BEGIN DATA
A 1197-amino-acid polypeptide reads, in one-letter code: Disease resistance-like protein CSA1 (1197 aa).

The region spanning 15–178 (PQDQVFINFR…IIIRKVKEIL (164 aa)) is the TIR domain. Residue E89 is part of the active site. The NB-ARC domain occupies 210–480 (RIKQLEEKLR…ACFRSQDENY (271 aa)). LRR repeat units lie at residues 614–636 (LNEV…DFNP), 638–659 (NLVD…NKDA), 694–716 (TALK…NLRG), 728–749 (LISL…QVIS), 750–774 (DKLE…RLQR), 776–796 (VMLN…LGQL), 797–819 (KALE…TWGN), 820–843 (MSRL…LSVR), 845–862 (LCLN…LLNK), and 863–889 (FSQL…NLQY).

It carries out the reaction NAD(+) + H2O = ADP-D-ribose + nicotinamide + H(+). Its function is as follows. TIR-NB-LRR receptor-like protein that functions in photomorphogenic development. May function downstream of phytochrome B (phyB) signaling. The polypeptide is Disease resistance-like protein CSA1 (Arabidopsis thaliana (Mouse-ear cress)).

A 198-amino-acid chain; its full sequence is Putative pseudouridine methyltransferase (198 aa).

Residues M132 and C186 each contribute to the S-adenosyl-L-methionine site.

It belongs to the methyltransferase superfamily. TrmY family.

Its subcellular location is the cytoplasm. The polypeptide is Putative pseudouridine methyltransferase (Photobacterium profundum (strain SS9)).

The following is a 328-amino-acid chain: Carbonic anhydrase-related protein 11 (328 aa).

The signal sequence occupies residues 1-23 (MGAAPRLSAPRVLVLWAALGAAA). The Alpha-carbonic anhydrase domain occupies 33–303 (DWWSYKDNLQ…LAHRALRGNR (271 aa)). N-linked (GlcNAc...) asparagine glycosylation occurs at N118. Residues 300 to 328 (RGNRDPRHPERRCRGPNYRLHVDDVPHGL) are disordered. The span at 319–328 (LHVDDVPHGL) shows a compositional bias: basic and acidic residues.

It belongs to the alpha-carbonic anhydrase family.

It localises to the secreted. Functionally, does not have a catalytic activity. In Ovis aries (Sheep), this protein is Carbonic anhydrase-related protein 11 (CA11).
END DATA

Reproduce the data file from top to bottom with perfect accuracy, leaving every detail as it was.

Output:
A 1197-amino-acid polypeptide reads, in one-letter code: Disease resistance-like protein CSA1 (1197 aa).

The region spanning 15–178 (PQDQVFINFR…IIIRKVKEIL (164 aa)) is the TIR domain. Residue E89 is part of the active site. The NB-ARC domain occupies 210–480 (RIKQLEEKLR…ACFRSQDENY (271 aa)). LRR repeat units lie at residues 614–636 (LNEV…DFNP), 638–659 (NLVD…NKDA), 694–716 (TALK…NLRG), 728–749 (LISL…QVIS), 750–774 (DKLE…RLQR), 776–796 (VMLN…LGQL), 797–819 (KALE…TWGN), 820–843 (MSRL…LSVR), 845–862 (LCLN…LLNK), and 863–889 (FSQL…NLQY).

It carries out the reaction NAD(+) + H2O = ADP-D-ribose + nicotinamide + H(+). Its function is as follows. TIR-NB-LRR receptor-like protein that functions in photomorphogenic development. May function downstream of phytochrome B (phyB) signaling. The polypeptide is Disease resistance-like protein CSA1 (Arabidopsis thaliana (Mouse-ear cress)).

A 198-amino-acid chain; its full sequence is Putative pseudouridine methyltransferase (198 aa).

Residues M132 and C186 each contribute to the S-adenosyl-L-methionine site.

It belongs to the methyltransferase superfamily. TrmY family.

Its subcellular location is the cytoplasm. The polypeptide is Putative pseudouridine methyltransferase (Photobacterium profundum (strain SS9)).

The following is a 328-amino-acid chain: Carbonic anhydrase-related protein 11 (328 aa).

The signal sequence occupies residues 1-23 (MGAAPRLSAPRVLVLWAALGAAA). The Alpha-carbonic anhydrase domain occupies 33–303 (DWWSYKDNLQ…LAHRALRGNR (271 aa)). N-linked (GlcNAc...) asparagine glycosylation occurs at N118. Residues 300 to 328 (RGNRDPRHPERRCRGPNYRLHVDDVPHGL) are disordered. The span at 319–328 (LHVDDVPHGL) shows a compositional bias: basic and acidic residues.

It belongs to the alpha-carbonic anhydrase family.

It localises to the secreted. Functionally, does not have a catalytic activity. In Ovis aries (Sheep), this protein is Carbonic anhydrase-related protein 11 (CA11).